Laura Sabino ’24

Jacobi Medical Center, Pediatric Ambulatory Clinic, Bronx, NY

This past summer, I worked in the Pediatrics Clinic at Jacobi Medical Center in the Bronx. Not only was this a very interesting opportunity for me, as I am currently on the pre-med track and aspire to be a doctor one day, but it was an opportunity to work in my own community.

A lot of the families coming into the clinic are from low-income and under-resourced backgrounds, which means that they might need assistance with things like food or housing. To help them navigate these challenges, the clinic refers these families to community resources that address different areas of need. As part of my job, I administered a questionnaire that would screen families coming to the clinic for food insecurity, health care or legal needs, housing, and childcare needs. If a family screened positive for one of the categories, I would provide verified community resources that would be able to assist them. To gain these resources, I researched organizations such as food pantries, community centers, free legal aid, and more that would be easily accessible and beneficial to the families. Then, my co-intern Samir Ahmed ’24 and I compiled the resources we had verified into a document that families and doctors could easily access. We created posters with QR codes containing the information and put them in the clinic’s waiting rooms for families to access prior to their appointments.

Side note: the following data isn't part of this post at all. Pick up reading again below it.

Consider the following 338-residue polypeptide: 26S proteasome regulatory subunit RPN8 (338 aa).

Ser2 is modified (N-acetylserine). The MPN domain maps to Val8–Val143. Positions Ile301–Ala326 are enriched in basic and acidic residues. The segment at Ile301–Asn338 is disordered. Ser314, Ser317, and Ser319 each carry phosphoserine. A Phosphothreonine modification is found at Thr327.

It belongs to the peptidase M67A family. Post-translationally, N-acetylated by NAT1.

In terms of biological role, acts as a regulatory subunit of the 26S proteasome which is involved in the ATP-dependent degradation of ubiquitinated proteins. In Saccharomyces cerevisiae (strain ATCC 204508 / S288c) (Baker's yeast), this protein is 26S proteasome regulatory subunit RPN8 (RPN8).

This was really rewarding because I felt I actively helped families with pressing needs. I was also able to learn more about the issues affecting my community, as well as the resources available; and it opened my eyes to how difficult it is to navigate some of these resources.

I also helped with the Reach Out and Read Program by providing free books to children coming in for appointments. 
To supplement this rewarding work, I also had the opportunity to shadow some of the residents in the clinic, as well as spend some time in the NICU shadowing and learning more about the work that happens there. This was exciting for me as I got to see several interesting NICU patients—including a 24-week-old baby!

This internship helped me think more deeply about the current medical path I am on, and cemented that I enjoy medicine and helping people. Visits to the NICU made me realize that I would probably like working in a specialty more than being a general pediatrician because it would allow me to foster relationships with the patients and their families. I left this internship feeling fulfilled, which was a sign for me that this kind of work and environment is something I should work towards being involved in. I’m very grateful for this experience and am thankful for the support of Dr. Beth Worley ’90 and the ’68 Center for Career Exploration for creating this opportunity and allowing 
me to pursue it.